7 top tips on sustainable travel from friends of Wanderlust

Several well-known friends of Wanderlust have added their voices on how to travel with purpose; their wise words coming from years of travel experience...

3 mins
(Jonathan & Angela Scott)

(Jonathan & Angela Scott)

Jonathan & Angela Scott

“Try to be present for what you are seeing. ‘Entertainment’ has become the buzz word for safaris. Instead of creating an atmosphere of respect for nature, a sighting can devolve into high fives and raised voices, rather than the hushed tones of people witnessing something special. This can affect wildlife, as it soon becomes apparent when animals are uneasy, distressed or afraid. The urge to get a shot at any cost encourages reckless behaviour, often to the detriment of the subject and other people’s enjoyment. This is something we are trying – together with others – to address with members of the new administration managing the Masai Mara National Reserve at home in Kenya.” 

Michael Palin

“Don’t hurry and don’t worry. Always take time to look around for yourself. Don’t get too worried about taking a photo of everything you see. The camera can often come between you and what you’re experiencing. But always keep a travel diary. At the end of the day, what’s in your head means more than what’s in your photo library.”

(Twofour Productions/ITV)

(Twofour Productions/ITV)

Julia Bradbury

“Plastic pollution is one of the greatest threats to our planet. Try not to buy plastic bottles of water, especially if they’re stacked outside in the heat. At high temperatures the plastic toxins in bottles leach out at an even greater rate. On top of the environmental impact, they’re not good for your health. If you’re uncertain about the local water supply, then take your own bottle and a filter. Many destinations also do not have recycling facilities, so do take any plastic packaging back home with you. And don’t leave cigarette butts in the sand – or anywhere in nature. Not only do they take decades to degrade, but they contain toxins and microplastics that often end up in the ocean, with deadly consequences.”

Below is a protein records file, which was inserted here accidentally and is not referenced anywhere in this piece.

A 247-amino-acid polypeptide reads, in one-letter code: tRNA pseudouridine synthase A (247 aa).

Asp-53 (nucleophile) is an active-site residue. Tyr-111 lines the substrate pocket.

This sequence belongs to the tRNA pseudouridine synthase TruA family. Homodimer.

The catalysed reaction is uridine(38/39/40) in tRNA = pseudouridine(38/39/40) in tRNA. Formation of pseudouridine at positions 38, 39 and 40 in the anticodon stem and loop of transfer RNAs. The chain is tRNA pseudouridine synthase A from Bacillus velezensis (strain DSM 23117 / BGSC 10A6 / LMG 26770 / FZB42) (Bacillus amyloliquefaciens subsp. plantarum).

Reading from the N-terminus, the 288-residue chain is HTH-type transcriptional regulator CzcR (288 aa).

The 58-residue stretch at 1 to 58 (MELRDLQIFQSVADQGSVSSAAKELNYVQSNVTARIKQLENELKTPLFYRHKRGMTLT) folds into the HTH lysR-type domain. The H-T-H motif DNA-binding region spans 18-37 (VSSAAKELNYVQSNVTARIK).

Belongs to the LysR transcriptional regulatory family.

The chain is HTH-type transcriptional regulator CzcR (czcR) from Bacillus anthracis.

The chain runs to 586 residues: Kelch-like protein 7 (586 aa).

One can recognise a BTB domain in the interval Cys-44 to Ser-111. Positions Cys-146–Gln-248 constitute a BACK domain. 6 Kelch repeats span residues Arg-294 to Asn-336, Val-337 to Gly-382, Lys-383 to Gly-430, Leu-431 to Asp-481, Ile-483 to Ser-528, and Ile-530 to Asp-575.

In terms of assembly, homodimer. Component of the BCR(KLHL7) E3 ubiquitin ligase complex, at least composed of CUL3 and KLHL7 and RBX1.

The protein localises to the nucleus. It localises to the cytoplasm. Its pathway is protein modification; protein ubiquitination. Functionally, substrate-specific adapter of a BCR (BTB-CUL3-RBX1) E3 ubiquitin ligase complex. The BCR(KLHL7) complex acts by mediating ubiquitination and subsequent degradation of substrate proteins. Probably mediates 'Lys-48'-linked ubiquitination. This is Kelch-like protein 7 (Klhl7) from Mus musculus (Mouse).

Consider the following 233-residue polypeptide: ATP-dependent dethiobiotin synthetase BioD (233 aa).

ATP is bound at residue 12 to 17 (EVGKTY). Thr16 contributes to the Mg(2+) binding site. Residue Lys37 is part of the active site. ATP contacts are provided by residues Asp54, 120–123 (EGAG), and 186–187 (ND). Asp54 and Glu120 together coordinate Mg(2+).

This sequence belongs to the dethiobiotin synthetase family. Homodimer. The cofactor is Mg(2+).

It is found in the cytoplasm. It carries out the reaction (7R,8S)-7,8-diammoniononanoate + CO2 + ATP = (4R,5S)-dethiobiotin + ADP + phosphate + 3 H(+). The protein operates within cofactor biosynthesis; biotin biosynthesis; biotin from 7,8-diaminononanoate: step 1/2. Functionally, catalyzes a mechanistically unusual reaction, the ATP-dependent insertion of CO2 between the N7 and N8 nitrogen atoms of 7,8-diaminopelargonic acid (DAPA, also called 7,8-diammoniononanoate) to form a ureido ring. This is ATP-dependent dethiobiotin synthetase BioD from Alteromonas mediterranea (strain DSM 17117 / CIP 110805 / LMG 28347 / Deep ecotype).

(Ian Wallman)

(Ian Wallman)

Ade Adepitan

“Always support local communities. Buy from their shops and use their facilities. Local and Indigenous peoples are the best caretaker of their lands; the more we help them, the easier it is for them to take care of their home.”

(Simon Calder)

(Simon Calder)

Simon Calder

“Hitchhiking has the least environmental impact of any form of motorised transport, but I accept that thumbing your way around is not for everyone. The next best thing is an electric train with most of its seats filled. In my experience, Lumo, LNER and the European low-cost operators (Ouigo, Iryo) are good at maximising ‘load factors’. A full bus (as is often the case on Megabus and Flixbus services) or a full car are also relatively low impact. If flying, then pick low-cost airlines that fly modern planes, such as easyJet, Jet2, Ryanair or Wizz Air. Lastly, use public transport whenever you can – one-way taxi rides cause twice the harm – and eat, drink and stay with locals, preferably a family.”

(BBC/The Garden Productions, part of ITV studios/Jonathan Young)

(BBC/The Garden Productions, part of ITV studios/Jonathan Young)

Simon Reeve

“Always push yourself out of your comfort zone: get off the main tourist trail, eat in local restaurants, drink in local bars. Don’t be afraid of talking to people and engaging with locals. Also, don’t listen to your fears; the world is usually a safe and welcoming place – just use your common sense and trust your instincts. Pushing yourself a little more can help you to put more money back into the communities you visit. Try a few new things that can have a positive impact on the planet, such as going to a national park or a proper wildlife sanctuary. Ultimately, just do what we should all be doing: travelling as responsibly and sustainably as possible.”

(Kate Humble)

(Kate Humble)

Kate Humble

“Travel can be an immense force for good. Done with care, and with a little bit of thought, one person’s journey can benefit others. The money that comes from tourism is, in many cases, a country’s most important source of income; that also goes for the citizens of those nations. Choosing to spend your money locally, by buying fruit from a market stall, eating in a local restaurant, using local guides and drivers, and staying in places that are not owned by international companies, will bring direct benefit to local people. Their livelihoods, their lives and those of their families are enhanced immeasurably by travellers who, by thinking local, make their trip a force for good.”

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